President Biden’s Cancer Moonshot is accelerating progress to prevent, detect, and treat cancer while boosting support for families facing cancer, including by undertaking an aggressive effort to protect families and workers from hazardous chemicals like known carcinogens. After more than three decades of inadequate protections, today the Environmental Protection Agency (EPA) is announcing a historic ban on ongoing uses of asbestos. This marks the first rule finalized under the nation’s updated chemical safety law, a milestone in the Biden-Harris Administration’s efforts to protect public health, advance environmental justice, and end cancer as we know it.

Asbestos is a potent carcinogen that causes tens of thousands of deaths in the United States each year and is linked to lung cancer, ovarian cancer, colorectal cancer, and more. The EPA’s new ban prohibits ongoing uses of chrysotile asbestos, the only known form of asbestos still used or imported in the United States. This action represents an important step to advance the Biden Cancer Moonshot goal of reducing the cancer death rate by at least half by 2047—preventing more than four million cancer deaths—and preventing cancer before it starts by protecting communities from known risks associated with asbestos exposure.

The Biden Cancer Moonshot is a core component of the President’s Unity Agenda, a set of priorities that Americans from every walk of life can support. Prohibiting the manufacture, processing, and distribution of asbestos is also part of the Biden-Harris Administration’s historic commitment to advancing environmental justice. Asbestos is used in facilities that are located disproportionately near communities with environmental justice concerns and also particularly affects workers.  

Since the beginning of the Biden-Harris Administration, EPA and other federal agencies have been delivering on the promise to protect communities from the harmful effects of toxic substances, including carcinogens. The Administration is coordinating across the federal government to protect people from exposure to hazardous chemicals, including through guidance, regulatory actions, investments through President Biden’s Investing in America Agenda, and more.

Reducing exposure to toxic chemicals protects public health and advances President Biden’s commitment to ensuring all people can breathe clean air, drink clean water, and live in a healthy community. The Biden-Harris Administration has delivered on additional protections to protect communities from carcinogens, including:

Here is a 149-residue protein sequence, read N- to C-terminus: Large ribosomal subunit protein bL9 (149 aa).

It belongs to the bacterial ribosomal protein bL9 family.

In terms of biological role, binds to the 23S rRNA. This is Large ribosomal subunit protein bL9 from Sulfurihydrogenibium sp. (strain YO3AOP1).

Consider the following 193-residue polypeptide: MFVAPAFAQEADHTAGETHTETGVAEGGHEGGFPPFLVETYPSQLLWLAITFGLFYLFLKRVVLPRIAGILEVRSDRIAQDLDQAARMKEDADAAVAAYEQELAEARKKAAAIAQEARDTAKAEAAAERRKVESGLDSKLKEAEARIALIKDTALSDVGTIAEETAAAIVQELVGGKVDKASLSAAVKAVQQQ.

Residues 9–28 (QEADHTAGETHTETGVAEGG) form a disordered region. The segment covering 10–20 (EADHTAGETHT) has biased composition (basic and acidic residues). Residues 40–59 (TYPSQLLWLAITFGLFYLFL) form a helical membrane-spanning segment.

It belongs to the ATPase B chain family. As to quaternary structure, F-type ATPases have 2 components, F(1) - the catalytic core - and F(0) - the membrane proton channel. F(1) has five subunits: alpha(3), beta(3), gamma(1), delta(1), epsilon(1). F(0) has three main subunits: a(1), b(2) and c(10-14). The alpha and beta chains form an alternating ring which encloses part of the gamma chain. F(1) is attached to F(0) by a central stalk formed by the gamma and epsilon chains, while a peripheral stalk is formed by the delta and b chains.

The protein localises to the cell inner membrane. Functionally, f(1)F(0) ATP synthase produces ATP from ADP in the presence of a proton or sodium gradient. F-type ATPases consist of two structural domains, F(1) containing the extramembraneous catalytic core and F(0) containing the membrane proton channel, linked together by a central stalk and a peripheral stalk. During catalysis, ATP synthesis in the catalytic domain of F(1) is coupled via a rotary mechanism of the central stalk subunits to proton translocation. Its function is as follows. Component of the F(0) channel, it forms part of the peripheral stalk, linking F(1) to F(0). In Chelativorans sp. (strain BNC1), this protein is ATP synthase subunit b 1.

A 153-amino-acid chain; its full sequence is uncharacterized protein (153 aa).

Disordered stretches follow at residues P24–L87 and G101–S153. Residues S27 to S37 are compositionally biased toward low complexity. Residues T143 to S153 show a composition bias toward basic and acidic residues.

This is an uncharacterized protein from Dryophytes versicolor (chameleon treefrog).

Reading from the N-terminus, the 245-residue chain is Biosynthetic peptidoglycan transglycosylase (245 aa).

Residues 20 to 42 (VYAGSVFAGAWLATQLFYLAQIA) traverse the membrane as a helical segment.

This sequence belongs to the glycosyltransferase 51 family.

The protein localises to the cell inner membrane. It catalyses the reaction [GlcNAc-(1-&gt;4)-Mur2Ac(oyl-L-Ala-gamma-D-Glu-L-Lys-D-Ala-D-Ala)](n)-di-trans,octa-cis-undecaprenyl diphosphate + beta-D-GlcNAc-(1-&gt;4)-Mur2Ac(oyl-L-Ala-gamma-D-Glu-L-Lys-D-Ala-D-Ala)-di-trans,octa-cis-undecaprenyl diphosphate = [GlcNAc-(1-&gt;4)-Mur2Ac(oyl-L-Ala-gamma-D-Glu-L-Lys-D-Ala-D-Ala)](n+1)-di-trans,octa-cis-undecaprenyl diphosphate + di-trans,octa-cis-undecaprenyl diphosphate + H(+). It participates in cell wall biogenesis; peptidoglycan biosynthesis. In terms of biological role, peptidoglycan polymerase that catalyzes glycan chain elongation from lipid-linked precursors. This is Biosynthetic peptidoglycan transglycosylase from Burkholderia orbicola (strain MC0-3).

• Protecting communities and workers from toxic chemicals that cause long-recognized health risks, including cancer. In addition to today’s final rule on asbestos, EPA is advancing proposals to address cancer and other health risks from methylene chloride, carbon tetrachloride, perchloroethylene, and trichloroethylene, all of which are dangerous and sometimes fatal chemicals used in commercial and industrial settings. Additionally, EPA has proposed a rule to strengthen its process for conducting risk evaluations on toxic chemicals, including carcinogens, and this includes specific consideration of overburdened communities. EPA is moving expeditiously to finalize these rules and realize the new public health protections enabled by Congress under the 2016 amendments to the nation’s chemical safety law, the Toxic Substances Control Act.
  • Slashing emissions of ethylene oxide and other cancer-causing air pollution. Last week EPA issued a final rule that will significantly strengthen and update Clean Air Act standards for ethylene oxide (EtO) emitted into the air from commercial sterilizing facilities. EtO is a highly potent carcinogen that can be particularly harmful to children and communities that are already overburdened by pollution. The new rule will safeguard public health by cutting emissions of EtO from these facilities by over 90 percent. EPA is also working to advance research, and to strengthen standards to reduce toxic air pollution, including other cancer-causing pollutants, from chemical plants.
  • Combatting PFAS pollution in communities to address health and environmental risks. The Biden-Harris Administration has announced a government-wide plan to address and prevent PFAS contamination. Per- and polyfluoroalkyl substances (PFAS), often referred to as ‘forever chemicals,’ are human-made chemicals that have been widely used in many different consumer, commercial, and industrial products for decades. They break down very slowly over time in the environment and in people’s bodies, and have been found to have harmful health effects including cancer, low birthweight, and reduced immune responses. EPA has proposed new rules to strengthen protections for communities and drinking water supplies, helping to address disparities in access to a clean and safe environment. The Administration also launched a comprehensive effort to combat cancer risks associated with PFAS that, for many years, have been in the gear, equipment, and fire suppression agents used by firefighters. The Departments of Defense and Veterans Affairs are leading efforts to measure blood PFAS levels in firefighters, and the Centers for Disease Control and Prevention launched the National Firefighter Registry for Cancer to collect detailed data to better understand the link between workplace exposures and cancer among firefighters.


Stay Connected

Sign Up

We'll be in touch with the latest information on how President Biden and his administration are working for the American people, as well as ways you can get involved and help our country build back better.

Opt in to send and receive text messages from President Biden.

Scroll to Top Scroll to Top